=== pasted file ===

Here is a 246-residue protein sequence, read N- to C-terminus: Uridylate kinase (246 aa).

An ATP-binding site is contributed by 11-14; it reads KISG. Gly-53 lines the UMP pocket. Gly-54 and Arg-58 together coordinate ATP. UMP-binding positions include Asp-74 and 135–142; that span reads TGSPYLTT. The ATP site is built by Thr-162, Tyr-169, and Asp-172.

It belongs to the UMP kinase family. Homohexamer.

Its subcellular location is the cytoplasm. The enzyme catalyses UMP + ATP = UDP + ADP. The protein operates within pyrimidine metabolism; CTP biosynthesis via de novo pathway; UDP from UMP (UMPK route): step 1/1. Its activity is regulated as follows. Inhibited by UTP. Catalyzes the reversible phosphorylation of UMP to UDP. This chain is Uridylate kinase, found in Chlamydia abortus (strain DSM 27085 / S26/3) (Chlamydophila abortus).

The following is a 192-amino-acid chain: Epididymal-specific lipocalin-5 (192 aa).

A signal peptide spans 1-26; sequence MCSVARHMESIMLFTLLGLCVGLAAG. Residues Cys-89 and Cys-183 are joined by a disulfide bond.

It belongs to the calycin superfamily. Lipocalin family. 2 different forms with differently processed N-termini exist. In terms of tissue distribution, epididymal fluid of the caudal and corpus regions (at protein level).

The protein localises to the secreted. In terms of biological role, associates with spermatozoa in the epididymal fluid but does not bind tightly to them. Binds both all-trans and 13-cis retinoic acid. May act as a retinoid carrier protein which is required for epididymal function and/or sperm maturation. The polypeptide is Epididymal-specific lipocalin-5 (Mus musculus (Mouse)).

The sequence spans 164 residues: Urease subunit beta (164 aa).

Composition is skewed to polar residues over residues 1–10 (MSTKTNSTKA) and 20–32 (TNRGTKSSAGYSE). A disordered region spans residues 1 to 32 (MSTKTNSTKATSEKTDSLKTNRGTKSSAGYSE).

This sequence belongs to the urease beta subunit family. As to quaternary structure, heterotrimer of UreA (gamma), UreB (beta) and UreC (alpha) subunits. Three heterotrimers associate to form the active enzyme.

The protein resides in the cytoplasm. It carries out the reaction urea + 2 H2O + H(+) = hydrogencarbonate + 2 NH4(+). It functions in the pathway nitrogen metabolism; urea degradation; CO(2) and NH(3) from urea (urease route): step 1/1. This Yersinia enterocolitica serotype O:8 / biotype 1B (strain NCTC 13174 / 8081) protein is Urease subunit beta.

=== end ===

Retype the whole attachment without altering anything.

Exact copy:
Here is a 246-residue protein sequence, read N- to C-terminus: Uridylate kinase (246 aa).

An ATP-binding site is contributed by 11-14; it reads KISG. Gly-53 lines the UMP pocket. Gly-54 and Arg-58 together coordinate ATP. UMP-binding positions include Asp-74 and 135–142; that span reads TGSPYLTT. The ATP site is built by Thr-162, Tyr-169, and Asp-172.

It belongs to the UMP kinase family. Homohexamer.

Its subcellular location is the cytoplasm. The enzyme catalyses UMP + ATP = UDP + ADP. The protein operates within pyrimidine metabolism; CTP biosynthesis via de novo pathway; UDP from UMP (UMPK route): step 1/1. Its activity is regulated as follows. Inhibited by UTP. Catalyzes the reversible phosphorylation of UMP to UDP. This chain is Uridylate kinase, found in Chlamydia abortus (strain DSM 27085 / S26/3) (Chlamydophila abortus).

The following is a 192-amino-acid chain: Epididymal-specific lipocalin-5 (192 aa).

A signal peptide spans 1-26; sequence MCSVARHMESIMLFTLLGLCVGLAAG. Residues Cys-89 and Cys-183 are joined by a disulfide bond.

It belongs to the calycin superfamily. Lipocalin family. 2 different forms with differently processed N-termini exist. In terms of tissue distribution, epididymal fluid of the caudal and corpus regions (at protein level).

The protein localises to the secreted. In terms of biological role, associates with spermatozoa in the epididymal fluid but does not bind tightly to them. Binds both all-trans and 13-cis retinoic acid. May act as a retinoid carrier protein which is required for epididymal function and/or sperm maturation. The polypeptide is Epididymal-specific lipocalin-5 (Mus musculus (Mouse)).

The sequence spans 164 residues: Urease subunit beta (164 aa).

Composition is skewed to polar residues over residues 1–10 (MSTKTNSTKA) and 20–32 (TNRGTKSSAGYSE). A disordered region spans residues 1 to 32 (MSTKTNSTKATSEKTDSLKTNRGTKSSAGYSE).

This sequence belongs to the urease beta subunit family. As to quaternary structure, heterotrimer of UreA (gamma), UreB (beta) and UreC (alpha) subunits. Three heterotrimers associate to form the active enzyme.

The protein resides in the cytoplasm. It carries out the reaction urea + 2 H2O + H(+) = hydrogencarbonate + 2 NH4(+). It functions in the pathway nitrogen metabolism; urea degradation; CO(2) and NH(3) from urea (urease route): step 1/1. This Yersinia enterocolitica serotype O:8 / biotype 1B (strain NCTC 13174 / 8081) protein is Urease subunit beta.